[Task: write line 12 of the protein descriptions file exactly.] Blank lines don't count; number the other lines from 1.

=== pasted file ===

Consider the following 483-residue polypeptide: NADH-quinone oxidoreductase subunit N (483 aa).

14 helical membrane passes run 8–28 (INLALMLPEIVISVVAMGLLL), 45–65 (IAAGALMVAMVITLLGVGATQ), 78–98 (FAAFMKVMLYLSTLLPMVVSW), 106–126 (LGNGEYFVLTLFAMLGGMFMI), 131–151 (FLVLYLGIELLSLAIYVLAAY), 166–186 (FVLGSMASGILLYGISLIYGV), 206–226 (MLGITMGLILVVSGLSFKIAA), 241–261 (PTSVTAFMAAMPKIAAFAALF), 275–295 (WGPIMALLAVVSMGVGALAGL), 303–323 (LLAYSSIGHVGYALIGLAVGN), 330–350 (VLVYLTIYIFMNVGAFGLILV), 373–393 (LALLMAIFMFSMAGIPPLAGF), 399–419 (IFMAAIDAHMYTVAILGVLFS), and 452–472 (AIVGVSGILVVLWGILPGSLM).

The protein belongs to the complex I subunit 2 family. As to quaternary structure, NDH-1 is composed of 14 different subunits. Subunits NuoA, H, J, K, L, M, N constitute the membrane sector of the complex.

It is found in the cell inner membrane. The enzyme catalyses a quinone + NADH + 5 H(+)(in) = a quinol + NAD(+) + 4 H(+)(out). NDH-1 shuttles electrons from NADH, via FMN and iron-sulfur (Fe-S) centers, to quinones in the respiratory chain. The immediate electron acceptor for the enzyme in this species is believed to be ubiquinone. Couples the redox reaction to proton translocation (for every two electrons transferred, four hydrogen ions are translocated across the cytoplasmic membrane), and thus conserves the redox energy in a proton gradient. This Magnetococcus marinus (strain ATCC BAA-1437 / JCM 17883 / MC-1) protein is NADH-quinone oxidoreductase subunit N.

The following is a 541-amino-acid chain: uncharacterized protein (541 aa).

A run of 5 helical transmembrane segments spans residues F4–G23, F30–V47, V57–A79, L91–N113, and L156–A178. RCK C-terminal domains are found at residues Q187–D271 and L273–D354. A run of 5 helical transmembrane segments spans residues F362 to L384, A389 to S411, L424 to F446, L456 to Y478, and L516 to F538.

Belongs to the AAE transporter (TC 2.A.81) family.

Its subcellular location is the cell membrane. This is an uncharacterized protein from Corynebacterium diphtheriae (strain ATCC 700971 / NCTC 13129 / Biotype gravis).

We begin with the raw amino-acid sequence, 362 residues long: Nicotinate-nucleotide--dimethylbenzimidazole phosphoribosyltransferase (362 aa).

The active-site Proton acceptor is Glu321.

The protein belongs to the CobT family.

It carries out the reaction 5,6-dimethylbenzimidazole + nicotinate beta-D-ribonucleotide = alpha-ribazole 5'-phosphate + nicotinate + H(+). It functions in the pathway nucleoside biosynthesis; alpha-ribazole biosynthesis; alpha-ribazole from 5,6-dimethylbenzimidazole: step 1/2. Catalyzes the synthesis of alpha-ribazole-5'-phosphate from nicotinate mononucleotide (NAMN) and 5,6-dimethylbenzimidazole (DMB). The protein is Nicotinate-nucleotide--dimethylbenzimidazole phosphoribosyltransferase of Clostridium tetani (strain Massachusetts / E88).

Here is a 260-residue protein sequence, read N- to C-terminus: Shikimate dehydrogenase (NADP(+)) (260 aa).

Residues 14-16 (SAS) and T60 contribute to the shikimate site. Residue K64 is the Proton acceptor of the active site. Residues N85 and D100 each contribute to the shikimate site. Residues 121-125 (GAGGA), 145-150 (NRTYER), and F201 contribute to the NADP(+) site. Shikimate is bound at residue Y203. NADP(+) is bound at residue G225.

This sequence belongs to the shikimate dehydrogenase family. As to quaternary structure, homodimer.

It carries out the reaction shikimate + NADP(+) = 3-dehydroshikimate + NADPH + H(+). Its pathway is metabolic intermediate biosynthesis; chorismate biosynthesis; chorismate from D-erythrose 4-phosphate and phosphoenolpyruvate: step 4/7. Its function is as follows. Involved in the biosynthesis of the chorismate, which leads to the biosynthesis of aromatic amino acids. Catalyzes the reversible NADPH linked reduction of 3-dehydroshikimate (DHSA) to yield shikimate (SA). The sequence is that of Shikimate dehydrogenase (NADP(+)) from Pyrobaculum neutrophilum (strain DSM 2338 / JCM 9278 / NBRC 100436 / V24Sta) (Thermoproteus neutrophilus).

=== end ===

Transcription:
It carries out the reaction 5,6-dimethylbenzimidazole + nicotinate beta-D-ribonucleotide = alpha-ribazole 5'-phosphate + nicotinate + H(+). It functions in the pathway nucleoside biosynthesis; alpha-ribazole biosynthesis; alpha-ribazole from 5,6-dimethylbenzimidazole: step 1/2. Catalyzes the synthesis of alpha-ribazole-5'-phosphate from nicotinate mononucleotide (NAMN) and 5,6-dimethylbenzimidazole (DMB). The protein is Nicotinate-nucleotide--dimethylbenzimidazole phosphoribosyltransferase of Clostridium tetani (strain Massachusetts / E88).